There Could be a Shortage of Supplies this Festive Season, Says FADA President

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India’s festive season is just around the corner and the automotive industry experiences a significant rise in demand at this time of year. However, despite an increase in demand for passenger vehicles (PV), supply chain issues remain a concern and could weaken the PV industry.

What is the impact of supply chain issues on the industry?

The Federation of Automobile Dealers Associations of India (FADA) reports that supply chain problems will get worse with the soaring holiday demand. “We are at the cusp of the holiday season which will boost demand”, said Vinkesh Gulati, President of FADA. “Supply chain issues are becoming a major issue in passenger vehicle segments”, added Vinkesh.

Despite the industry having managed to circumvent demand in August and most PV dealers having opening stocks of 30-35 days, Gulati cautioned there are concerns going into the festive season. On average, most popular models are delayed between two and eight months by most manufacturers, but diesel vehicles are particularly affected. Gulati explained that diesel car manufacturers that have a significant presence in the market are most affected, but with time, almost all manufacturers will be affected.

“Passenger cars are moving in large numbers, save for a few models that are not in demand. The semiconductor shortage, which has hit production in August, will make it impossible for us to keep up with the improvement in enquiries or customer demand,” Gulati concluded on a worrying note.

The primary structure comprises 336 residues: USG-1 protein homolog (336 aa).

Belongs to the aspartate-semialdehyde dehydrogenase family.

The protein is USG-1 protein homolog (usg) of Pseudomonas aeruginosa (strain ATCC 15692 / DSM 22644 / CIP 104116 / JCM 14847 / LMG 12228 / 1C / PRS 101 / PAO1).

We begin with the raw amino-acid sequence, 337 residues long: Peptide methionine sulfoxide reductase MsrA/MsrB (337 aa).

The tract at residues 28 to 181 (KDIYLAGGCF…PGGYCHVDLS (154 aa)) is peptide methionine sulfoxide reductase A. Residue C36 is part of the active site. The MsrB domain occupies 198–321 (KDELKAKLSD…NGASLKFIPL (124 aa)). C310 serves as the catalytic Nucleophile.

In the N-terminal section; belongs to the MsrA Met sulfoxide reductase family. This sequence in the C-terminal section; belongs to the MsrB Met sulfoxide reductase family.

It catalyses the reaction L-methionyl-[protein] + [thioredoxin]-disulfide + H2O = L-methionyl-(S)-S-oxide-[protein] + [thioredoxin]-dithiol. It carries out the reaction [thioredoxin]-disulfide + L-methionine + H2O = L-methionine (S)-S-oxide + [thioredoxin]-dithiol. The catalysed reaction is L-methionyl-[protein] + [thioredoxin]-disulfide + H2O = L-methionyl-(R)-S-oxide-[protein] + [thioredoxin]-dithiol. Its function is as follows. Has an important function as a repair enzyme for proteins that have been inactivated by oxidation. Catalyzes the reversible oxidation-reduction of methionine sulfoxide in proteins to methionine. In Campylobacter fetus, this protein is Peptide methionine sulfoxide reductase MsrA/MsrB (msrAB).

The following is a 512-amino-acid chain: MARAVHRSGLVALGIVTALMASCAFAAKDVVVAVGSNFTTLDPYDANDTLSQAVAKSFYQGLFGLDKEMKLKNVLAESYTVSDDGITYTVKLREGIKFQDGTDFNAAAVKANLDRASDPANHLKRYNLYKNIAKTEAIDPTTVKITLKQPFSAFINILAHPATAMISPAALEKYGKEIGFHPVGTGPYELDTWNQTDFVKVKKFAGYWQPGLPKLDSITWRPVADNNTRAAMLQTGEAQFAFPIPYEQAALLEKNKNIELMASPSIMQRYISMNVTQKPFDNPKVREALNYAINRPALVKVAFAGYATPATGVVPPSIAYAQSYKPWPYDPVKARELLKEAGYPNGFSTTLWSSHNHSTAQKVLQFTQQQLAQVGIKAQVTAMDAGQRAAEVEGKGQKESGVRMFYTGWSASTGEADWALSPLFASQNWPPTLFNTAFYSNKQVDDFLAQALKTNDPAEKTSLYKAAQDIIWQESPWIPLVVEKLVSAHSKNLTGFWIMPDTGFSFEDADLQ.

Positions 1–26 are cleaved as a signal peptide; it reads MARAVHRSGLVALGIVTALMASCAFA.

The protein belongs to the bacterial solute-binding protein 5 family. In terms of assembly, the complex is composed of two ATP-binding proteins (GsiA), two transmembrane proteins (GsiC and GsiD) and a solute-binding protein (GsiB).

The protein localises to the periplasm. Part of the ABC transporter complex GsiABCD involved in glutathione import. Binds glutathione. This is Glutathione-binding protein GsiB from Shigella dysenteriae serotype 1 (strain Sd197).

How are carmakers responding to the crisis?

According to Tarun Garg, Director of Marketing, Sales & Service, Hyundai Motor India, the auto brand is a part of the global supply chain and will have to deal with some pressure in the future, but he says “it is working together with its vendors to mitigate the situation”.

Furthermore, Volkswagen India, Brand Director, Ashish Gupta also reported to a credible automobile industry source that the current challenge is keeping the company afloat. He said that in production facilities, the planning schedule is always at least three months in advance, but at present, the company doesn’t have even a week’s planning stability.

Other challenges that automakers face:

Carmakers are also suffering from ever-increasing raw material prices, which in turn has an impact on the cost of vehicles. As a result of the semiconductor crisis, wherein carmakers must purchase chips from alternative vendors at inflated prices in order to meet demand, the customer is forced to bear the brunt.

RC Bhargava, Chairman, MSIL, said recently in an interview, “The Indian automobile industry grew very rapidly from 1993 to 2010 at a double-digit rate and the slowdown has only happened in the last 10 years. The main reason is that acquiring a car has become significantly more expensive for ordinary people during the last decade. A lot of material for manufacturing still has to be imported, so regulations, as well as the devaluation of the Indian Rupee, have affected cost.”

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